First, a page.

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Is a College Honors Program Right for You?

Student in lecture hall

Do big campuses appeal to you but so do small classes? You can experience the best of both worlds by attending a college with an honors program.

Hundreds of universities offer an honors option, which delivers a small college experience backed by big college resources. They are designed for students who excel academically and like a highly interactive learning environment.

What Are Honors Programs Like?

An honors program can form a whole separate college within the university, with its own residence hall and classrooms. Or it can be as simple as a set of special seminars.

  • Benefits can include special housing, early class registration, special scholarships, and research and internship opportunities.
  • Honors students are not isolated from the rest of campus life. Most honors students take both honors classes and regular classes and participate in the full college experience.

Honors Colleges Give You a 24-7 Experience

Some honors programs are formal colleges within the larger university. Typically, the honors college is a set of student residential buildings, with many honors classes held in those buildings. You would be part of a close-knit student community, with lots of interaction inside and outside class. Many honors colleges are small and intimate, but some are as large as a small college.

What Can You Study in Honors Colleges?

The liberal arts are often the focus of honors instruction, but other disciplines such as business may be the focus. Some honors programs are thematic, such as University of Maryland's "Entrepreneurship and Innovation" honors program. Others reside within traditional academic departments, such as Rutgers' Engineering Honors Academy. Honors instruction often takes non-traditional approaches and encourages learning through experience.

How to Get Admitted to a College Honors Program

Each honors program has its own entrance requirements, but in general you need higher grades and test scores than students applying to the college's regular programs. There may be a separate application, or you may be invited to participate based on your strong academic record, or both. You will likely need to maintain above-average grades to remain in the program.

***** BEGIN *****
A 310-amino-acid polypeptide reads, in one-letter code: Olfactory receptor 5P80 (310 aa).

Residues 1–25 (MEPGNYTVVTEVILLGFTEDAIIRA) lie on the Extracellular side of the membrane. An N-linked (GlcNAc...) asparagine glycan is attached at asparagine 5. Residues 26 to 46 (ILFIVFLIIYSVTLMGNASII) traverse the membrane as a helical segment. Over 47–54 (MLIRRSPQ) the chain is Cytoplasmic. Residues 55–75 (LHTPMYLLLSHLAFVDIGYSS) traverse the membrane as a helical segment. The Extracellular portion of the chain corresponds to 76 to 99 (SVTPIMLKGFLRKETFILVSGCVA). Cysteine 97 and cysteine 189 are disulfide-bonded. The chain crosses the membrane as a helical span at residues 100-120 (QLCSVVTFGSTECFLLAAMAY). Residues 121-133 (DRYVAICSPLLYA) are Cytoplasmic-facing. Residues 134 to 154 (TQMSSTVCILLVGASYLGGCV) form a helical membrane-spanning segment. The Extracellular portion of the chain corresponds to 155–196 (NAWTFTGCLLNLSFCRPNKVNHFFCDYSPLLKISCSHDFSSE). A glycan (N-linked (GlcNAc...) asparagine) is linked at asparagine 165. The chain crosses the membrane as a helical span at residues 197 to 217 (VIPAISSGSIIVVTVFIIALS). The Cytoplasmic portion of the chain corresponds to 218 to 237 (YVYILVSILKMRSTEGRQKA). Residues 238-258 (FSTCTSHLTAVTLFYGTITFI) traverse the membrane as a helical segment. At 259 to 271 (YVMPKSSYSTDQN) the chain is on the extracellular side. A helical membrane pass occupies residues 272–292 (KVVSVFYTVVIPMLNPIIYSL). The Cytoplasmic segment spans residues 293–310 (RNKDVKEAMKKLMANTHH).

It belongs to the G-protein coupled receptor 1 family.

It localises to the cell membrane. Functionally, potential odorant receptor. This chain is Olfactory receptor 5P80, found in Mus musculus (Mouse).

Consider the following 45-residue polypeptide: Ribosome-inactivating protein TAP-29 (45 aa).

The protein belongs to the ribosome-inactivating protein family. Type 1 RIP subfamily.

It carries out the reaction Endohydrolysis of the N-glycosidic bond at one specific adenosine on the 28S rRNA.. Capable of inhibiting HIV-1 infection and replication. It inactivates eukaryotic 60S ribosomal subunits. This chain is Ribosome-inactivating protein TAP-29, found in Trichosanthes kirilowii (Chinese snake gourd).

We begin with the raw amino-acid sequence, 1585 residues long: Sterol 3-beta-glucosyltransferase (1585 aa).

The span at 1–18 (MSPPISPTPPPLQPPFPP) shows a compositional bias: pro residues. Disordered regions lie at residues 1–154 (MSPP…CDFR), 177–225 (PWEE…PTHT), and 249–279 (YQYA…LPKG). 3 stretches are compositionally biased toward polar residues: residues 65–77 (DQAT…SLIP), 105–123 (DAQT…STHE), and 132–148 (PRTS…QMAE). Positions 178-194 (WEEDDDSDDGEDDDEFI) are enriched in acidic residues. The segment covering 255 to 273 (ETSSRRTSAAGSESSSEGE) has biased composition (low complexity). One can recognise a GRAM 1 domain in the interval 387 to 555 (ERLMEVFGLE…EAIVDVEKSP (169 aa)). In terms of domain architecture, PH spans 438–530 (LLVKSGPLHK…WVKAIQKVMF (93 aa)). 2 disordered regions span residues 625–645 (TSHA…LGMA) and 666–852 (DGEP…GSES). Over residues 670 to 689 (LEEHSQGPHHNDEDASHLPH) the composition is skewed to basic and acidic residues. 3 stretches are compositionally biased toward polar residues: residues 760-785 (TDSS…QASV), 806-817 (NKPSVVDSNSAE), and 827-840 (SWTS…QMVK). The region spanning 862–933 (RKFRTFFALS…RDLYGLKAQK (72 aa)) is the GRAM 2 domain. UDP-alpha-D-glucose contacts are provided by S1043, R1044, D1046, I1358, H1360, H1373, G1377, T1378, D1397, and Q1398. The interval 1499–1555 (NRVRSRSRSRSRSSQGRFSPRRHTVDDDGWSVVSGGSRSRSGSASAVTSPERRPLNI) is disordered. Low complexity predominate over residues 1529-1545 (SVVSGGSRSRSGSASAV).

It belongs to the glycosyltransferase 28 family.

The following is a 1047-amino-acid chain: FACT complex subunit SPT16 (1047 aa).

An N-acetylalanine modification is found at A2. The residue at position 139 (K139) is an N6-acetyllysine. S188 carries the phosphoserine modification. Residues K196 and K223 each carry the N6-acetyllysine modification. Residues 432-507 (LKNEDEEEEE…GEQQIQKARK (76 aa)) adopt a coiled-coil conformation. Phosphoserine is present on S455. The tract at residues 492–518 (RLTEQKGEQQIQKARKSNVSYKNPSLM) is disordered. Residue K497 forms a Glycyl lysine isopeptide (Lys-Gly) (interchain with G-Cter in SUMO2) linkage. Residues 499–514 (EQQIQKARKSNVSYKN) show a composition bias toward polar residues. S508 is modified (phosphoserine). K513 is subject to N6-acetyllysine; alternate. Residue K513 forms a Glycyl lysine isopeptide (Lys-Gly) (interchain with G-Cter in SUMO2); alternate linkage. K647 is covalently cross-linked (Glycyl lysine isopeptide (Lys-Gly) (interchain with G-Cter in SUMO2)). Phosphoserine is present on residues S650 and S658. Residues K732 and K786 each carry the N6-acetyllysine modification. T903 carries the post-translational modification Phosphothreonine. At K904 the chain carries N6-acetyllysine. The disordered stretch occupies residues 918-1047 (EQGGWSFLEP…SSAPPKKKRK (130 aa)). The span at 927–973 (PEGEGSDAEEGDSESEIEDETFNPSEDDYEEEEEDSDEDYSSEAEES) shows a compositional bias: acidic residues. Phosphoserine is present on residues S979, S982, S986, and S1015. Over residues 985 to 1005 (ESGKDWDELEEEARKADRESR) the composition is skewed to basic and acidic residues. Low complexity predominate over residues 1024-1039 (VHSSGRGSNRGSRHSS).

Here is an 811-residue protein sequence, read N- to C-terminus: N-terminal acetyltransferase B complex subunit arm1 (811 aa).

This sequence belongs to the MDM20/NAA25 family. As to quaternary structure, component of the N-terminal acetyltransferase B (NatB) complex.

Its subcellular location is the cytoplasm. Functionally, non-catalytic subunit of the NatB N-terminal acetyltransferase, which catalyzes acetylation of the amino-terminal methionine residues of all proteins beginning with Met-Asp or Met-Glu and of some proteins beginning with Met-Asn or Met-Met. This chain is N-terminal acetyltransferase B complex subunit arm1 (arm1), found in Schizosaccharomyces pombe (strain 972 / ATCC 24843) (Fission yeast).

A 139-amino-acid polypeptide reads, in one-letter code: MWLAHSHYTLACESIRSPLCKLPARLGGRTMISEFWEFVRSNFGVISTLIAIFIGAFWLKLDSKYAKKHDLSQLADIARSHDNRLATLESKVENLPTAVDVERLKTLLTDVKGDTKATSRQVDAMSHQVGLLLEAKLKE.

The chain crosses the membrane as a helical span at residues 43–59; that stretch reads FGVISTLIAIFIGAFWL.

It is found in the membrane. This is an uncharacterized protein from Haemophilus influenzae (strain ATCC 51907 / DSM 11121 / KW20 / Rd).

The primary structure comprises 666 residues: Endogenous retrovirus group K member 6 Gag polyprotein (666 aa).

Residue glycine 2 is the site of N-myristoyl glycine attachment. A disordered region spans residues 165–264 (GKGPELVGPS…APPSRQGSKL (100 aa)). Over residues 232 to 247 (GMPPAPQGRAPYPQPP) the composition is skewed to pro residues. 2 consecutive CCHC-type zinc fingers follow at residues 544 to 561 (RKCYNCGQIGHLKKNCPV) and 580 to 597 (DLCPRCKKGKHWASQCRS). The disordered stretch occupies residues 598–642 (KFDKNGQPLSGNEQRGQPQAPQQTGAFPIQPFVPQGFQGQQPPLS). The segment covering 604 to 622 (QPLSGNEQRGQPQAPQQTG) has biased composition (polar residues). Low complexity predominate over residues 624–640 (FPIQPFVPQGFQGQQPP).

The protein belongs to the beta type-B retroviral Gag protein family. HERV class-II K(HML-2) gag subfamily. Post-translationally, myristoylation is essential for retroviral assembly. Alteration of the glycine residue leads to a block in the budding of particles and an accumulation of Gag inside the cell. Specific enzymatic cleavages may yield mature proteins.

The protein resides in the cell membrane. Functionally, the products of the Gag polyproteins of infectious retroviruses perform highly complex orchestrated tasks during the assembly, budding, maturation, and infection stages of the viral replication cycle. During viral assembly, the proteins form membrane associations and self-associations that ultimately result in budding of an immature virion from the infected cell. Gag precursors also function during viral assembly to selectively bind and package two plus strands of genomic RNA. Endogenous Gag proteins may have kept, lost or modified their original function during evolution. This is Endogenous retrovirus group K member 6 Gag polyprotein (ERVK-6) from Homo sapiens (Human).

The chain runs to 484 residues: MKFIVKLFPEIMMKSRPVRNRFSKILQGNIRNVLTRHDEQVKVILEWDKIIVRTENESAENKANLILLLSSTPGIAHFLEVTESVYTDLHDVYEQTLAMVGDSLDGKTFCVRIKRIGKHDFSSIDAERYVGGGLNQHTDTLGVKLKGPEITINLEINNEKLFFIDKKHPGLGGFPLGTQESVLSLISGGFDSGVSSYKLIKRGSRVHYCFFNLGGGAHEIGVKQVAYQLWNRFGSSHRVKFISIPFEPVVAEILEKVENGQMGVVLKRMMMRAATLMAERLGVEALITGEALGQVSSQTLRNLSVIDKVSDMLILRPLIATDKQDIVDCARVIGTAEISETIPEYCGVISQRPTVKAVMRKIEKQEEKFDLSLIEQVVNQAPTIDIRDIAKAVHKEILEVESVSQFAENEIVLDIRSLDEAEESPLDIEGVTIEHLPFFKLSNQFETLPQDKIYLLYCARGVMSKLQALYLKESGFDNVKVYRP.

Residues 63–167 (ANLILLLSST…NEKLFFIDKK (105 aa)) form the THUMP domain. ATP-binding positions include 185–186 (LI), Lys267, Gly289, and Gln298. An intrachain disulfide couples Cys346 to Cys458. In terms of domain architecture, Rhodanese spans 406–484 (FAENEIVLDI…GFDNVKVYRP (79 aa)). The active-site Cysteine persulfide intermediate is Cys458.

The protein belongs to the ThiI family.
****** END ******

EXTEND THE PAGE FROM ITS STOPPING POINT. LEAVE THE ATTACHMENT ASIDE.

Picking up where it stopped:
Research the Program Before You Decide

Talk to students already in that program. Ask how difficult the courses are and how those courses are different than regular courses. If the program is a self-contained college within a college experience, find out how the program affects students' social lives and involvement with the rest of the campus. If you can visit the college, sit in on an honors class or two so you can visualize yourself fitting in—or not.

Other questions to ask:

  • Will you have to participate in a minimum number of honors-level classes?
  • Is there special housing for honors students?
  • Will your studies follow a theme or focus on certain disciplines?
  • What are the academic performance requirements to stay in the program?
  • Will you have to write an honors thesis?
  • What happens if you change your mind after you start the program?

What's Next?

To find honors programs, use College Match to search for a college, then select the Academics tab of its Profile and look under "Special Programs."

Visit the website of the National Collegiate Honors Council, where you'll find more than 800 four-year colleges with honors programs. Or search the websites of universities that interest you.

The information contained on the CollegeData website is for general informational purposes only and may not apply to you or your situation. You should not act or refrain from acting on the basis of any content contained on the CollegeData website without consulting with your parents, high school counselors, admissions representatives or other college counseling professionals. We disclaim all liability for actions you take or fail to take based on any content on the CollegeData website.